There I was, sitting in a small room on the top floor of an old brick structure in the valley of quintessential Keene – a small town sharing lakes that usher travelers from Vermont into the state of New Hampshire. Connected to an old mill along the Ashuelot River, this section was originally built in 1866 to be used as a railroad repair shop. It now hosts Antioch University’s Couple and Family Therapy Clinic, where, as a Therapist in Training, I’d sit behind one-way mirrors with my Supervisor and classmates watching live therapy sessions. On salmon-colored paper, I’d hurriedly write observations, hypotheses, and questions to offer my colleagues who would tip-toe behind the mirror trading whispers halfway through their sessions.
I was in the last official “Professional Seminar” class of my master’s program at a small liberal arts university. Although I am native to Northeast Ohio, I had chosen this school because of its emphasis on social justice, along with its experiential approach to academia. We were in finals week, which meant I was gearing up to present the project I had been anxiously preparing since the start of the program – my Theory of Change. As I took notes, I found myself staring at the notebook in front of my friend who was sitting at the table directly across from me. She was writing single words in cursive across the top of her paper. She had a way of doodling like an angel while I aggressively scribbled family genograms and wrote open-ended questions which rendered illegible, even for me. I was mesmerized as the ink flowed from the tips of her long, thin fingers with such elegance – as though she were pouring tea for the Queen of England. I recall her delicately drawing outlines of faces during most of our case presentations. She had previously obtained an undergraduate degree in art from California. I remember her stories about a french roommate, how they would compare cultural notes on philosophies of food and fashion. I had lived in California for a short stint, so I was familiar with the sun-kissed culture of art and diversity. When we first met, she wore large sunglasses and a beach hat. She walked as though she were floating on clouds, a straight giveaway to an upbringing drowned in southern charm.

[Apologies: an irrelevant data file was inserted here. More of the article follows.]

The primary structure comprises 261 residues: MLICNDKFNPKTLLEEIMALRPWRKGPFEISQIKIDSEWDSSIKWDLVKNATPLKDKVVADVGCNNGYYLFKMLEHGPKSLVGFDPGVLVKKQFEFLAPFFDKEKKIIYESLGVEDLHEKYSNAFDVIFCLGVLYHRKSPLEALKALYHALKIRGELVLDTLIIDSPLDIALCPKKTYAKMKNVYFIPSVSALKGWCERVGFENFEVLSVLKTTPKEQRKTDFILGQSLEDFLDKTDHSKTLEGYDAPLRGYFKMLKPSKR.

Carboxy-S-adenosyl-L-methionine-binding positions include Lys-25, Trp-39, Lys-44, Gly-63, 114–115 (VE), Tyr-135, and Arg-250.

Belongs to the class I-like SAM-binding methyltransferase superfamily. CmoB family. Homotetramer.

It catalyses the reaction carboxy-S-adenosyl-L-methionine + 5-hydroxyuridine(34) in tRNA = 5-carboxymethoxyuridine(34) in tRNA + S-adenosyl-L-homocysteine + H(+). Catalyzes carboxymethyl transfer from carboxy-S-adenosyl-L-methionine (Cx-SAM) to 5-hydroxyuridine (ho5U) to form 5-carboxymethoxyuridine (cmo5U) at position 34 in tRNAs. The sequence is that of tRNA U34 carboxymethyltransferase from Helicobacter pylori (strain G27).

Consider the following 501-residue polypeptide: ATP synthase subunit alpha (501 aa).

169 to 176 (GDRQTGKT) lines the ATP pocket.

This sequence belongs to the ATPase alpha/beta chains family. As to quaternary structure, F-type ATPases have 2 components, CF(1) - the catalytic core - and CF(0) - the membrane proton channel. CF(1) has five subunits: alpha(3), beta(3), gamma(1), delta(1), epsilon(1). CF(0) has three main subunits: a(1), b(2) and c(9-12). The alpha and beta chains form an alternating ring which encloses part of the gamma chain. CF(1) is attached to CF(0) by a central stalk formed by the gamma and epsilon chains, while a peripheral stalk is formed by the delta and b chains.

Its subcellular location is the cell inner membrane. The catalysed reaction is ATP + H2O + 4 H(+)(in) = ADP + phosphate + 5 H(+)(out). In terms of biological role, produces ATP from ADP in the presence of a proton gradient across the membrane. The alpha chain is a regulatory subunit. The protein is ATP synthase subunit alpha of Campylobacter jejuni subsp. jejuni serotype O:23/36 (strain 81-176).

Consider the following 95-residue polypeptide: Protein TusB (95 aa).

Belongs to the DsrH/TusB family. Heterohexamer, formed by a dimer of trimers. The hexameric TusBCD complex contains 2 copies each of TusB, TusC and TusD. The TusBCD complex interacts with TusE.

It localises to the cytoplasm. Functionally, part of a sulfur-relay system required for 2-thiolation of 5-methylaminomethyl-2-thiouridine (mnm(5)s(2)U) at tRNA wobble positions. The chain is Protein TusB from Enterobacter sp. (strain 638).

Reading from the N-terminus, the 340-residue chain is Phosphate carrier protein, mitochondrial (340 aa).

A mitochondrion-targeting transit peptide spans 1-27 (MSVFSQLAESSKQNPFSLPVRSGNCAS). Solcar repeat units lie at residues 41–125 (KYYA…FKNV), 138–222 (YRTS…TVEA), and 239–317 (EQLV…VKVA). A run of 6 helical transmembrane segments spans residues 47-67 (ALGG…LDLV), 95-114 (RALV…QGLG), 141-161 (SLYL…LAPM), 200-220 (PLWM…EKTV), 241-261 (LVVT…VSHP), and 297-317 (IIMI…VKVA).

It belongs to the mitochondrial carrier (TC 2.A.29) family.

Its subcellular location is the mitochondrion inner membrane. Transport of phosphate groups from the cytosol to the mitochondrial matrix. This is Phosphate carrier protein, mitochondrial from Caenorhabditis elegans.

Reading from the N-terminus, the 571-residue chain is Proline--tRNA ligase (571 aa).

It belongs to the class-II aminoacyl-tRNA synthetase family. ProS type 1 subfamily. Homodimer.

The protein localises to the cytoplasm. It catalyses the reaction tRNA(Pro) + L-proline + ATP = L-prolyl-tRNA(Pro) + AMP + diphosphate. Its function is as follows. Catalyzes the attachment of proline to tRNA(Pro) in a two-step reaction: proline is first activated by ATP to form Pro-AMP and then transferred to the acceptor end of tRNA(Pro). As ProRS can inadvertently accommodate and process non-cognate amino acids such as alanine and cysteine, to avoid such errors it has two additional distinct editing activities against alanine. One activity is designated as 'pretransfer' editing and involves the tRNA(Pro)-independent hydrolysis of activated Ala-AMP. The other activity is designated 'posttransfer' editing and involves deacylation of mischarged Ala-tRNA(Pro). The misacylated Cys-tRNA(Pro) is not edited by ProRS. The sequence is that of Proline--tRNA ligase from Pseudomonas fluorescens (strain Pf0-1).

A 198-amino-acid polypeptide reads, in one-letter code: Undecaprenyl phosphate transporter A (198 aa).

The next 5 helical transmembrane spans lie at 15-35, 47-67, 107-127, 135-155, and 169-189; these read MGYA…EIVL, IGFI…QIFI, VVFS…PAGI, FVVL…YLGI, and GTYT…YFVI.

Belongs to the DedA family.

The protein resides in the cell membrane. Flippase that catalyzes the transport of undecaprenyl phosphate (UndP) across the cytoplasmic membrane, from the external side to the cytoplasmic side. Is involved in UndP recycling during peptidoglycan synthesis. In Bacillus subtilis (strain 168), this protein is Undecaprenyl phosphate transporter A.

When I looked down at her notebook, I saw the words in big curling letters:
“Expand” “Flexible” “Both/And” “Open” “Curious”